Self-care doesn’t have to be sophisticated. You can ask yourself: is it creating relaxation? Is it creating a space to reflect on one's life without ruminating? Is it helping you sleep? Is it helping you make better diet and exercise choices? If yes, then it’s probably self-care. Self-care almost always involves some clear positive intentions, commitment of time, and focused attention.


Q: What do you think of the commercialization of self-care, of the face masks and bubble baths that are frequently a part of marketing messages?

A: Dr. Smyth: The whole thing is that the space between pampering yourself and developing a substantial meditation practice has now been occupied somewhat by the monetization of self-care practices, which makes it complicated.

A: Dr. Witte: I think things like face masks and bubble baths are the Hallmark answers. Those are things that anybody can enjoy but it just doesn't get to the heart of the issue. Whatever the situation is for the individual, we need to get to the source of the problem to ultimately find our own joy and happiness.  This is different for everyone.  That's why it's such an individualized path for all of us to explore.


Q: Beyond the glamour of the current idea of “self-care”, there are also political components. For example, for some people, it’s necessary for people to practice self-care to prevent the need for medical services.  

A: Dr. Witte: Allopathic medicine doesn’t solve everyone’s problems.  It’s a piece of the puzzle.  When we partner with our holistic counterparts, we can help patients on a much deeper level.

One of the biggest barriers that people face in getting help is financial. Even with health insurance, there are still pay co-pays and deductibles. And if someone wants to get to the root of the problem and address it from a holistic standpoint, insurance usually does not cover this.  For example, if someone wants to see a naturopathic physician or an acupuncturist, this would often be an out-of-pocket expense.  But this may give the client the relief and answers they are looking for.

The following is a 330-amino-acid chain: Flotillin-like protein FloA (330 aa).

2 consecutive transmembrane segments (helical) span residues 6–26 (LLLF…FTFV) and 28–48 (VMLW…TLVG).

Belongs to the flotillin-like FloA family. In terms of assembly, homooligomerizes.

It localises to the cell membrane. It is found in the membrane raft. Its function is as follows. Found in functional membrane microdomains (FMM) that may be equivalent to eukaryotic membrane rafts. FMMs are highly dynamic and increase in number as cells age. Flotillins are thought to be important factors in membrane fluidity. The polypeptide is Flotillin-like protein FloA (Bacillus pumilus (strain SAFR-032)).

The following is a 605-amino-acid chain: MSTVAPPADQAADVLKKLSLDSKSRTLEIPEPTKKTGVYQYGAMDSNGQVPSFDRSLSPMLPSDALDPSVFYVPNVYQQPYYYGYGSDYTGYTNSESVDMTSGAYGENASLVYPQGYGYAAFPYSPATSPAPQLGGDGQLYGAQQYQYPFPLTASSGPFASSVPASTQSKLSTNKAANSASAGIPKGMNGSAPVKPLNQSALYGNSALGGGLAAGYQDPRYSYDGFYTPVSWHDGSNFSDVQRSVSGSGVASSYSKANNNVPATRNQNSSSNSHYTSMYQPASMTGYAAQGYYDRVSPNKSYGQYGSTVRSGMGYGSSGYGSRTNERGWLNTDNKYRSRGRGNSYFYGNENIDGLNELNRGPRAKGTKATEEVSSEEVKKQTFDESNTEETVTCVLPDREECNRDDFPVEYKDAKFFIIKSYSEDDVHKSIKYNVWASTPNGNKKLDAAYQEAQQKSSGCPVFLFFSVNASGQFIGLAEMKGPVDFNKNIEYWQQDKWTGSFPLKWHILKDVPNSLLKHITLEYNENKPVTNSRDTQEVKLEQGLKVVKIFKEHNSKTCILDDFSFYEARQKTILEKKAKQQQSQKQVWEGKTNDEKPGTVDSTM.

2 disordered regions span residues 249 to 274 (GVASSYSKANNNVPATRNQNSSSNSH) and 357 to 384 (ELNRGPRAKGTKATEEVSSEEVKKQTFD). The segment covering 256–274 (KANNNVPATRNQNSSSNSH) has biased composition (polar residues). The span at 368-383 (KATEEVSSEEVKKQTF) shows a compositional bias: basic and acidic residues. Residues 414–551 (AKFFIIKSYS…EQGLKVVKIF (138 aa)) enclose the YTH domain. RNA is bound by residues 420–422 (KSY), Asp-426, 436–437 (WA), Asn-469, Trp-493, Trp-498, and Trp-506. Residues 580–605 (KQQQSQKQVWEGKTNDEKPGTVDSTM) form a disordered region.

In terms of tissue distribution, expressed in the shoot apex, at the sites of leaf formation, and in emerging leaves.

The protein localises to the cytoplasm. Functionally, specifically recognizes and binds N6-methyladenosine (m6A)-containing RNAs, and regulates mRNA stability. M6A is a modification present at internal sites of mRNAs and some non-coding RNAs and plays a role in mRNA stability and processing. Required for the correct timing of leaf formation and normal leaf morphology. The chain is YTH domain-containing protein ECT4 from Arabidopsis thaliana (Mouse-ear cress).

I think things like face masks and bubble baths are the Hallmark answers. Those are things that anybody can enjoy but it just doesn't get to the heart of the issue.

Q: As a retort of sorts, the same communities that originally brought about self-care have reenergized the idea of community care, where communities step up to look after one another—prompted by the same problem these communities faced in the 1970s. Now that the pre-packaged, commercialized self-care is proving to be less effective for treating problems, how does the concept of community care play into the future?

A: Dr. Smyth: It’s fundamentally human to find ways to take care of each other. Research shows that the person who gives, benefits a lot, sometimes even more than the receiver. It’s political but it's also somewhat spiritual.

I can really see this in some places and pockets in America where, without communities and without strong families, people would really be in trouble. Unfortunately, there are places where people don't have strong families or communities and that’s where you need policy, funding, and people reconnecting to the idea of community care to build that support back up.

I think of examples: my wife and I both had surgeries a few years ago, and we didn’t have each other to help. Luckily, we had friends around who were willing to help. Every night for a month after each of us had surgery, somebody came around and dropped off a meal. We were very fortunate.

This is a social shift though, accepting that self-care alone is inadequate. It’s a fad for now, and hopefully we can move into more long-term solutions, like community care. Community care is important to talk about now and into the future.